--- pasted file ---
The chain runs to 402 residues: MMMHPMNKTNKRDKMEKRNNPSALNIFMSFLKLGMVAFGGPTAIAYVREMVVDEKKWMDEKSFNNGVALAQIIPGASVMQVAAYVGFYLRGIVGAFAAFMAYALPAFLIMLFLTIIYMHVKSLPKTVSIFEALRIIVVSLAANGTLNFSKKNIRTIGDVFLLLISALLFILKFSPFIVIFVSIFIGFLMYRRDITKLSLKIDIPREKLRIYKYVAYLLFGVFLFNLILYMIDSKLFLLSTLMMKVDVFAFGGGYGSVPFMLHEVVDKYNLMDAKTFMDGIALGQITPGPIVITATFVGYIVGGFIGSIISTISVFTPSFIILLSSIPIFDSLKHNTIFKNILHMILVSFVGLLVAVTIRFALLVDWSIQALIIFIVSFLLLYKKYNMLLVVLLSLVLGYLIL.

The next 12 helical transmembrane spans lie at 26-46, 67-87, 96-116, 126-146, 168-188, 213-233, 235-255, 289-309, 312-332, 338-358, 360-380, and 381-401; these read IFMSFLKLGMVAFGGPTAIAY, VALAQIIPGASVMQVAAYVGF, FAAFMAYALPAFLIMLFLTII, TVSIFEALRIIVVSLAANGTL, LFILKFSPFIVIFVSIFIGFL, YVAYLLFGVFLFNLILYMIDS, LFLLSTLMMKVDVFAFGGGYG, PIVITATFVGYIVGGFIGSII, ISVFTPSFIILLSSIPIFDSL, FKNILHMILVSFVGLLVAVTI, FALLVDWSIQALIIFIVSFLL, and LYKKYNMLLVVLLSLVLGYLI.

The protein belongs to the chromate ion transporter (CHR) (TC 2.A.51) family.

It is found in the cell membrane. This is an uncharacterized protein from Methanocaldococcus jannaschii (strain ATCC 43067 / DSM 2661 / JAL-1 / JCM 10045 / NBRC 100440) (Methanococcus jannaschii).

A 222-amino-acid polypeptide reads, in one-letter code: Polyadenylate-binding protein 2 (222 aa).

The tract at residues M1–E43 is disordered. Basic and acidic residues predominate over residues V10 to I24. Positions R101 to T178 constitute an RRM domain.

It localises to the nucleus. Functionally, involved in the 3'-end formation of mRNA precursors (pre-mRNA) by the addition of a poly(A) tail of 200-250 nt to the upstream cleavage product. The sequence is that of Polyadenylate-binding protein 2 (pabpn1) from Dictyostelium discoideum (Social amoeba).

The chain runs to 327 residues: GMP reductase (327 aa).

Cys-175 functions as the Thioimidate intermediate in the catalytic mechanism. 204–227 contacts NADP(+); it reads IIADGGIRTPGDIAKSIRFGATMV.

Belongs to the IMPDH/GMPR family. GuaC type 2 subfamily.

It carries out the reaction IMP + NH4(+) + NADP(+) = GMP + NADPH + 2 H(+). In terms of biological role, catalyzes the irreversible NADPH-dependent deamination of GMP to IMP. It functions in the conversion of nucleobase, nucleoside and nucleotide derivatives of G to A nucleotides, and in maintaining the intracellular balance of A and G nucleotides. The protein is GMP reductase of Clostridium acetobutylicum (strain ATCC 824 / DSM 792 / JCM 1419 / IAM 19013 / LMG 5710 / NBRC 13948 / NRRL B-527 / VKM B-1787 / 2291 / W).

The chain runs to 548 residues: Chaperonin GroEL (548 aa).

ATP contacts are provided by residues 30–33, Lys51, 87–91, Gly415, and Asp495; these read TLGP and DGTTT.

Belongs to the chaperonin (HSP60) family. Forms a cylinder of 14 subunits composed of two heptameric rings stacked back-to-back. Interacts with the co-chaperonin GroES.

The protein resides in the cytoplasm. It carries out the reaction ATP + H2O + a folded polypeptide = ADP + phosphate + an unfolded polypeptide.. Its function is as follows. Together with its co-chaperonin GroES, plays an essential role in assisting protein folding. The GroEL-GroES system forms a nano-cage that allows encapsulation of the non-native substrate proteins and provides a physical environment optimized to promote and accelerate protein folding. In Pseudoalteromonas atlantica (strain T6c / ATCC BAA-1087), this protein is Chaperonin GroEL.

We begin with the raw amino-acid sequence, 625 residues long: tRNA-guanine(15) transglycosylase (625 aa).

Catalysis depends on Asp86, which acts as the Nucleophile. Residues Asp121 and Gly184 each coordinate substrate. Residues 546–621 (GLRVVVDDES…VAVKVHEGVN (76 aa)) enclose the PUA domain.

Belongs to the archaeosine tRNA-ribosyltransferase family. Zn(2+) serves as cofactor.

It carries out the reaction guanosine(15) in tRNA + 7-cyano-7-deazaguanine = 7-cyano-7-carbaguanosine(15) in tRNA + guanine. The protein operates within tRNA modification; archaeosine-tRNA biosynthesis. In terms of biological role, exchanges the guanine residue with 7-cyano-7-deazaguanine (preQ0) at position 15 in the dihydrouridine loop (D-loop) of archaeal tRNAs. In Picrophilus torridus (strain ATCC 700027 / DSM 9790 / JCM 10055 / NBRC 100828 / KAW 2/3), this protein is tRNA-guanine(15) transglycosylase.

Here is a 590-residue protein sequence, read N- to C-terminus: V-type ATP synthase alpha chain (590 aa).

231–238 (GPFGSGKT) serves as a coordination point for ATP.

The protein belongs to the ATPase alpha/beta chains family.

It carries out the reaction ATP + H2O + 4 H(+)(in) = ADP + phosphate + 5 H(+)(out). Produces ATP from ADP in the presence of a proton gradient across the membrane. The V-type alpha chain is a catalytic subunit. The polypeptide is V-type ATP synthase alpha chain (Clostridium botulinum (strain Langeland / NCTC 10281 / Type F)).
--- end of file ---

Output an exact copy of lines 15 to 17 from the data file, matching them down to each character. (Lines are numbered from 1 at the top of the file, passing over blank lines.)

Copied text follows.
The protein resides in the cytoplasm. It carries out the reaction ATP + H2O + a folded polypeptide = ADP + phosphate + an unfolded polypeptide.. Its function is as follows. Together with its co-chaperonin GroES, plays an essential role in assisting protein folding. The GroEL-GroES system forms a nano-cage that allows encapsulation of the non-native substrate proteins and provides a physical environment optimized to promote and accelerate protein folding. In Pseudoalteromonas atlantica (strain T6c / ATCC BAA-1087), this protein is Chaperonin GroEL.

We begin with the raw amino-acid sequence, 625 residues long: tRNA-guanine(15) transglycosylase (625 aa).

Catalysis depends on Asp86, which acts as the Nucleophile. Residues Asp121 and Gly184 each coordinate substrate. Residues 546–621 (GLRVVVDDES…VAVKVHEGVN (76 aa)) enclose the PUA domain.